In my ministry, I always give an opportunity to young and educated people working in jobs for which they are overqualified to demonstrate their potential on large-scale projects. Our ministry also gives out “The Person of the Year” award with the view of publicly commending people who are very good in their job
“It’s been nine months since the system of electronic issuance of building permits has been implemented. I can confidently say that it is functioning well and that building permits are now issued within a week on average. I also have no problem with admitting that without NALED’s vision and support, we wouldn’t have been able to do such an important thing for our country.”
What swayed you towards agreeing to NALED’s initiative to include electronic issuance of building permits in the Law on Spatial Planning and Construction from 2016? Why did you choose NALED?
For me, NALED is an unusual group of people who got together to try to do something tangible and good for our country, something from which our citizens would benefit. Why did I use the word “unusual”? Because, unfortunately, there aren’t many people who would want to do something concrete for their own country, town, street or family. On the other hand, there are a lot of people who only talk and criticize without ever offering a solution. That’s why I chose NALED.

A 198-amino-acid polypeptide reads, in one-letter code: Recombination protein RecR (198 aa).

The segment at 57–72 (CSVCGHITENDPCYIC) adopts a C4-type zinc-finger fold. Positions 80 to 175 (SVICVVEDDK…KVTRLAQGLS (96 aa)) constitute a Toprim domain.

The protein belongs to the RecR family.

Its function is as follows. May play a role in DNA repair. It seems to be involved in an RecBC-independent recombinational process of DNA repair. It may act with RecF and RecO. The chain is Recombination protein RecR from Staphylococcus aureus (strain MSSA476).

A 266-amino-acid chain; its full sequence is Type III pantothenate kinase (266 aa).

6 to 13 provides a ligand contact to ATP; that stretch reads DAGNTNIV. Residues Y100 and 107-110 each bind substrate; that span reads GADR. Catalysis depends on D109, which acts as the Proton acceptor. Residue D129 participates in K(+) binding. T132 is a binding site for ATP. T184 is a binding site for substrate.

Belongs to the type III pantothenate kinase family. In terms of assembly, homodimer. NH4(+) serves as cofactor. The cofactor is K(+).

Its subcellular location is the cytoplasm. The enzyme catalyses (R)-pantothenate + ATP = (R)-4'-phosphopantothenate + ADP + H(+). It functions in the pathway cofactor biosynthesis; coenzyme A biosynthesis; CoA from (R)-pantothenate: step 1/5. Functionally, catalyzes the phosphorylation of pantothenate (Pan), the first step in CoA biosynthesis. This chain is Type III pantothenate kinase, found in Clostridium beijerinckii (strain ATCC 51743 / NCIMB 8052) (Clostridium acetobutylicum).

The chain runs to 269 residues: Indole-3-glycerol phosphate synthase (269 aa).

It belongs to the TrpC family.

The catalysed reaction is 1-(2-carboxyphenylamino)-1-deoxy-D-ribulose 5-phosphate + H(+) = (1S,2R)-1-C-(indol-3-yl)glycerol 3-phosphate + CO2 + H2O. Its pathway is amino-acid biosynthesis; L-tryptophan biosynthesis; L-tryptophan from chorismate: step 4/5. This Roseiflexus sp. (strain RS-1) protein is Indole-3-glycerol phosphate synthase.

Because I saw in them similarities with the way I implement policies.
Before I came to this ministry and before the amendments to the law were made, the waiting period for a building permit was three or even four years, and I don’t even want to talk about corruption.
That’s why, together with NALED and with the help of the German and Swiss governments and USAID, we carried out an analysis of a similar system in Macedonia, a country that ranks 10th in the world considering the time needed to issue a building permit. We wanted to have such a system here too and I am happy that we now do.
What does the reform of the building permit system mean to you in terms of boosting Serbia’s competitiveness and how did the staff adapt to the new work regime?
A long waiting period for building permits was, for years, one of the main reasons why the business environment in Serbia got such negative remarks. On the basis of this criterion alone, the World Bank placed us at the number 178 out of 196 countries on it’s 2014 “Doing Business” list.
Another record was broken in July this year when we issued a total of 1,301 building permits, which is 2% more than the previous record from the month before. The value of the planned construction works in the first seven months of 2016 is 35% higher relative to the same period last year
Thanks to the reform of the building permit issuance system, Serbia jumped from the 91st to 59th place on the “Doing Business” list in one year alone. I expect further progress to be made this year too. Our administration has demonstrated that it can and wants to learn, that it can change and can use new technology. In June 2016, we issued 48% more permits than in June 2015.